Awards voters embracing numbers

The selection of Ryan Braun as NL MVP is evidence of an increasingly sophisticated electorate. Jonathan Daniel/Getty Images

At this point, there can be little doubt about the influence of sabermetrics in modern front offices. Pretty much every team has a stathead somewhere in the organization, although the actual impact of sabermetrics in on-the-field decisions varies widely. When Branch Rickey hired statistician Allan Roth in 1947, it was a novel concept. In a post-"Moneyball" world, it's the norm.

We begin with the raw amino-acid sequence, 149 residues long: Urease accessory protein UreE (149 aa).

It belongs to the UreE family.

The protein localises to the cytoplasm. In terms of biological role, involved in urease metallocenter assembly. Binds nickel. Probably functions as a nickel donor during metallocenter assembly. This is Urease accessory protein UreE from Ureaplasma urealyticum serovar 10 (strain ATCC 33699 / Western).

How sabermetrics has changed the way the media in general look at the game is a trickier question. Although a lot more statheads are writing about baseball today than 20 years ago, measuring exactly the extent of changed perceptions is a thornier task.

Now that the 2011 awards have all been announced, let's take a look at just how much impact sabermetrics has had on awards voting over the years. And when we look at history, it becomes clear that the voters are relying more and more on sabermetrics than they are on intangible factors such as "heart," "grit" and "leadership."